I did not see this. I think all children are different and like and dislike different foods. Just because they may not like something now, doesn't mean they might not like it in the future. If my children don't like something I let them leave it, I don't want to eat something I do not like :)

Diane Wood said...

Lots of siblings are very different in other ways too, my fella had two lots of nieces and nephews who are very different from their sibling

Musings of a tired mummy...zzz... said...

I have particular dietary needs due to allergies and would hate to be described as fussy. Meanwhile my kids like things one day and hate it the next. Everyone has different likes and dislikes, I hate peas and carrots, I accept the kids won't like certain things. Context and background is important.

Lucy Dorrington said...

My two couldn't be more different!

Lucy Dorrington said...

Context is definitely the right word in this situation!

Lucy Dorrington said...

Exactly, they are just smaller humans, after all!

Evelina said...

I think I was quite fussy about the food when I was little now I almost can eat everything and I absolutely love to get adventurous with my food.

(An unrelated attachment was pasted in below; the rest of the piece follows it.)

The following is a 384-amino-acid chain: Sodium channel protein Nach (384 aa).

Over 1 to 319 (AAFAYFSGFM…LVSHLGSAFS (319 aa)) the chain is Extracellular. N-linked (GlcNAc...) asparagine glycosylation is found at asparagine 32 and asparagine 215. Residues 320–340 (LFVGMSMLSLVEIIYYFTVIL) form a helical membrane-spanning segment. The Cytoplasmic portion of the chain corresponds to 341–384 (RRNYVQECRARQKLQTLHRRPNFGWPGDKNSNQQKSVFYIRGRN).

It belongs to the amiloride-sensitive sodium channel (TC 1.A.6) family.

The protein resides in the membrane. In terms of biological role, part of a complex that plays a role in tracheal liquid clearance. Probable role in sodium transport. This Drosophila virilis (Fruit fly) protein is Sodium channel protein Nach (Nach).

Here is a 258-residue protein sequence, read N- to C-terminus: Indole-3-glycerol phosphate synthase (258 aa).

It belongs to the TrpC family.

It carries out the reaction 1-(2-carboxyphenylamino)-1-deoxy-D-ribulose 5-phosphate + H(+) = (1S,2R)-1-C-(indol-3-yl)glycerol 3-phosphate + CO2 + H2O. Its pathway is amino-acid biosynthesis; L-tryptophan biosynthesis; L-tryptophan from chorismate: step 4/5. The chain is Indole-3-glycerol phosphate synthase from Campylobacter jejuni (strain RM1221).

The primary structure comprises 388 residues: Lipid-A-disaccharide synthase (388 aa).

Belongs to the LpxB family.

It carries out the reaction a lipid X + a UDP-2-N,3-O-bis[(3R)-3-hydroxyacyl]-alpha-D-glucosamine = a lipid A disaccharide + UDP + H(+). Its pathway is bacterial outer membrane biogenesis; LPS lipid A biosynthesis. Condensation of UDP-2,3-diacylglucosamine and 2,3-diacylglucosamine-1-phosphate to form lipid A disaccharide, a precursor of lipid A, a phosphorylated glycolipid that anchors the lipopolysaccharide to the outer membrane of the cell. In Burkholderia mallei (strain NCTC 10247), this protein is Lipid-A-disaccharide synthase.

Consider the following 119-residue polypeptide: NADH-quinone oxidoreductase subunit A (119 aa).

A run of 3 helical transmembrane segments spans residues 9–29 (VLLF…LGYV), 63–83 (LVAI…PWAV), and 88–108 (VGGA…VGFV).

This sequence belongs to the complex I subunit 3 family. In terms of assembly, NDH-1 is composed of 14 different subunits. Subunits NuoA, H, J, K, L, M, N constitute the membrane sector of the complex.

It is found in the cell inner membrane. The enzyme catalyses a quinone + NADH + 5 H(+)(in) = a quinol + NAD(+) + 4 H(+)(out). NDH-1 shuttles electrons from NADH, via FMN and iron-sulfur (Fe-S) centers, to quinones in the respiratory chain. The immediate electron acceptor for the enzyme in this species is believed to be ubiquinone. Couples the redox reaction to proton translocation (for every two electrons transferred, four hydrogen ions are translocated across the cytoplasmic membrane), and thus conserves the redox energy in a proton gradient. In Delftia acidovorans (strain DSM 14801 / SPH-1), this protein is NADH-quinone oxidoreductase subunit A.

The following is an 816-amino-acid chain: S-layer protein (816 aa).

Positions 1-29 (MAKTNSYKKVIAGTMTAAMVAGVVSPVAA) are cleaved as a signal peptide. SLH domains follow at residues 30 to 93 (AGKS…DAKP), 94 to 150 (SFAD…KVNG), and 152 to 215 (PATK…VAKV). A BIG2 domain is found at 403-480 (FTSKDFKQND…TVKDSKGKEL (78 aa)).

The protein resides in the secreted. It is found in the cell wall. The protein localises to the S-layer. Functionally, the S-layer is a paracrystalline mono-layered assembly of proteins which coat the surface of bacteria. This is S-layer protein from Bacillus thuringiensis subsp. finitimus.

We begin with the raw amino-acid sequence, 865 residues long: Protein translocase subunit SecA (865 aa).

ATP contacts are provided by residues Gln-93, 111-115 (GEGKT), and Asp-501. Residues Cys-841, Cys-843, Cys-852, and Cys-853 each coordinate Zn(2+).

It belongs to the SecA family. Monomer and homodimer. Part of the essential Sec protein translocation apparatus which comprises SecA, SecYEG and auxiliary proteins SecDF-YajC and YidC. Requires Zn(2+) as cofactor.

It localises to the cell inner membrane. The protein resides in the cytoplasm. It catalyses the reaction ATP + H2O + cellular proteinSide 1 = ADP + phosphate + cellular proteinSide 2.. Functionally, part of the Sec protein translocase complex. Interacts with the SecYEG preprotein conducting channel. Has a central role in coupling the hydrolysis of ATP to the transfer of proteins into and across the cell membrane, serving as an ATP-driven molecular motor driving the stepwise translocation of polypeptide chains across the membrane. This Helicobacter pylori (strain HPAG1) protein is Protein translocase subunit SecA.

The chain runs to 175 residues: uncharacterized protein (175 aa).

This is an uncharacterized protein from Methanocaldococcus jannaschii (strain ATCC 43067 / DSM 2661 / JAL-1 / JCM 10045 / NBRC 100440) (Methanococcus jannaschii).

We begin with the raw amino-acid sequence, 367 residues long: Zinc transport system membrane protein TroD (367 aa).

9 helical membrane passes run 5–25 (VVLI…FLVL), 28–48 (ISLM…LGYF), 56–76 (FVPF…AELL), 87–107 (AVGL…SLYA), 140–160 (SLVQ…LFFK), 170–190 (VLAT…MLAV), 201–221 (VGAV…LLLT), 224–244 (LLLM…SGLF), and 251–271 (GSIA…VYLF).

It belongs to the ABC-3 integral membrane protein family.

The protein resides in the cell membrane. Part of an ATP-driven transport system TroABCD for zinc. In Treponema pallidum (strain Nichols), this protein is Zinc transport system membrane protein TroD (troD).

Kara Guppy said...

I didn't see it but I love Gino for his blunders and daft comments. English is not his first language and he probably could phrased it better but I think sometimes he has a point

Deborah Nicholas said...

Kids like what they like and Gino generalising like that did not help parents who worry over whether they are responsible for their childrens habits!

Lucy Dorrington said...

I think a lot of little ones grow out of their fussiness, especially if they are not pressured and parents can try to stay relaxed about it, it's not always easy though!

Lucy Dorrington said...

I wondered if maybe he didn't mean to use such a strong word.

Lucy Dorrington said...

Yes, it's a minefield being a parent, we need support not criticising!

Zena's Suitcase said...

There are so many challenges to parenting, and dealing with criticism and judgements is something we really shouldn't be throwing into the mix. Each to their own as there are just too many variables in the mix